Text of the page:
10. #160
    DIY Junior Member ImpliedConsent's Avatar
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    Quote Originally Posted by Terry View Post
    If making all of those changes will run $3,000 for a tank type heater, then you might as well go tankless.
    If the tank had been in a garage, then replacement with a new tank and expansion tank would have been less the $1200
    Depending on the market, maybe even less then that.
    Well, I certainly didn't think that I'd get a response from "the man", but there it is. Believe me, I'm envious of seeing HWH's in the garage, but mine is in our basement's 1/2 crawl space. It's convenient on one hand, I never see it; however in times like this, it's a burden. I've had 3 companies come out and they won't touch it without the modifications. My 3k quote was the low quote (I won't even suggest what the others were). From all the research I did, the Nevien consistently hit the top of the charts as it relates to EF and warranty (my 2 criteria). I provided each company with my research. I got responses from my research: from dumbfounded - never heard of companies like Navian or Noritz or Paloma ... to stunned happy surprise that a consumer did research. Needless to say, the Navien won out. My research was done not on company market fluff, but the governments Energy Star program. As of right now, there are ZERO tank HWH's that qualify for the credit.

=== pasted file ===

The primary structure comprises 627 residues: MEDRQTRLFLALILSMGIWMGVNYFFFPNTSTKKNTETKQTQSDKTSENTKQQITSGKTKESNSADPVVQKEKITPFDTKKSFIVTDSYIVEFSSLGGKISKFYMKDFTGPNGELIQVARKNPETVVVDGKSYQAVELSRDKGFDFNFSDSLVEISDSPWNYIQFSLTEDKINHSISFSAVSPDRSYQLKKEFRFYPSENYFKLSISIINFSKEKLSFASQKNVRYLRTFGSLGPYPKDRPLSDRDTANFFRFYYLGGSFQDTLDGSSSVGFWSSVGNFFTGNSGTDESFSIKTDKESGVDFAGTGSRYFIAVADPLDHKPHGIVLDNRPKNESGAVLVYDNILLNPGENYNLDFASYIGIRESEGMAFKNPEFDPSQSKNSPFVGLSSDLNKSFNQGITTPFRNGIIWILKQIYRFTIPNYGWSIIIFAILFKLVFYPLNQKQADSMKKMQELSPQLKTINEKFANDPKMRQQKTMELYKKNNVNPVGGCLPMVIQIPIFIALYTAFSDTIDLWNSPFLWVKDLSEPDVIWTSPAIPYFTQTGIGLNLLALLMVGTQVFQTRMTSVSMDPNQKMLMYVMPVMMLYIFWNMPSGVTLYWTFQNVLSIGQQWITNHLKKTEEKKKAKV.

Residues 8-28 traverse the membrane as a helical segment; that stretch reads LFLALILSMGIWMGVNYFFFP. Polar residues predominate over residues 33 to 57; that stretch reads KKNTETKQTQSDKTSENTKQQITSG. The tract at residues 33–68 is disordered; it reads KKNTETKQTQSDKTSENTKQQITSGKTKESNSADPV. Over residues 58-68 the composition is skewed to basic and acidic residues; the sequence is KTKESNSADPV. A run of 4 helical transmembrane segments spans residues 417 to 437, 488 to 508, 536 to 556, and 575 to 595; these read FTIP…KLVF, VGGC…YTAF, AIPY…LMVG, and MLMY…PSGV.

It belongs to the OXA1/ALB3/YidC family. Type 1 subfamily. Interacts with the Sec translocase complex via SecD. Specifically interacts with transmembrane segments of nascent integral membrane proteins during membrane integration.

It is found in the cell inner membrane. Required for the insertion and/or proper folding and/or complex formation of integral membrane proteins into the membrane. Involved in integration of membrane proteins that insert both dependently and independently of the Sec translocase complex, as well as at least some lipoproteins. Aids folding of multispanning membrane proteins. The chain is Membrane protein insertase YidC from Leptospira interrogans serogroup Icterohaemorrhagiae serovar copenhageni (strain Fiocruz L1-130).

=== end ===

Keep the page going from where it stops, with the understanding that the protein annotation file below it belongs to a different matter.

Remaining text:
11. #161
    DIY Junior Member ImpliedConsent's Avatar
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    Quote Originally Posted by Dana View Post
    It's usually hard to make an economic argument for going tankless if it's based on fuel savings alone. But this one sounds like a no-brainer, even if you add in some service charges for mainentance over the next decade or so. And just thing, you'll be able to waste as much hot water as effieciently as you like with an EF of 0.98! :-) (Have any long-showering teenagers in the house?)
    OMG: 13yr old who thinks water is unlimited resource for her showers is an understatement. She is effectively training my 7yrs old daughter those same habits. I would say that my wife is the master of giving me cold showers, but I think she lurks here. I'm in the military, so taking a hot shower is a luxury anyway, so I'm used to it.